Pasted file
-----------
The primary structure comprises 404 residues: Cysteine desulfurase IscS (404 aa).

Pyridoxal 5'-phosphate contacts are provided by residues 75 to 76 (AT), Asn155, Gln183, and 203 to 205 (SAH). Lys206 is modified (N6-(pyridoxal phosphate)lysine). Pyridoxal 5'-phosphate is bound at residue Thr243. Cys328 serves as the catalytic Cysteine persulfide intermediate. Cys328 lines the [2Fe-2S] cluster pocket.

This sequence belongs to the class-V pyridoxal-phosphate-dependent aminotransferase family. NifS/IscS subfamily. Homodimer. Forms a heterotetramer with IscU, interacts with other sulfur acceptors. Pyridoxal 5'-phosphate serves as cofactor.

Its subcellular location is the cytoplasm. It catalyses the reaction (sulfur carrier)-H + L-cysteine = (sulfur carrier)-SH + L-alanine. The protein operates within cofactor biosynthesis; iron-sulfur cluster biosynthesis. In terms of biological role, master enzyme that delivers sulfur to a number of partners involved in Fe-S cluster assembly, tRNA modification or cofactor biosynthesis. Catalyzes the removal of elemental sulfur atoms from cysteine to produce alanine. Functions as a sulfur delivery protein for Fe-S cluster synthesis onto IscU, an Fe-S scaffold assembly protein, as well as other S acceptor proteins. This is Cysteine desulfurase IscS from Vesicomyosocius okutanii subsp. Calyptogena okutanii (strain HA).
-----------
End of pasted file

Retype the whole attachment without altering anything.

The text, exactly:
The primary structure comprises 404 residues: Cysteine desulfurase IscS (404 aa).

Pyridoxal 5'-phosphate contacts are provided by residues 75 to 76 (AT), Asn155, Gln183, and 203 to 205 (SAH). Lys206 is modified (N6-(pyridoxal phosphate)lysine). Pyridoxal 5'-phosphate is bound at residue Thr243. Cys328 serves as the catalytic Cysteine persulfide intermediate. Cys328 lines the [2Fe-2S] cluster pocket.

This sequence belongs to the class-V pyridoxal-phosphate-dependent aminotransferase family. NifS/IscS subfamily. Homodimer. Forms a heterotetramer with IscU, interacts with other sulfur acceptors. Pyridoxal 5'-phosphate serves as cofactor.

Its subcellular location is the cytoplasm. It catalyses the reaction (sulfur carrier)-H + L-cysteine = (sulfur carrier)-SH + L-alanine. The protein operates within cofactor biosynthesis; iron-sulfur cluster biosynthesis. In terms of biological role, master enzyme that delivers sulfur to a number of partners involved in Fe-S cluster assembly, tRNA modification or cofactor biosynthesis. Catalyzes the removal of elemental sulfur atoms from cysteine to produce alanine. Functions as a sulfur delivery protein for Fe-S cluster synthesis onto IscU, an Fe-S scaffold assembly protein, as well as other S acceptor proteins. This is Cysteine desulfurase IscS from Vesicomyosocius okutanii subsp. Calyptogena okutanii (strain HA).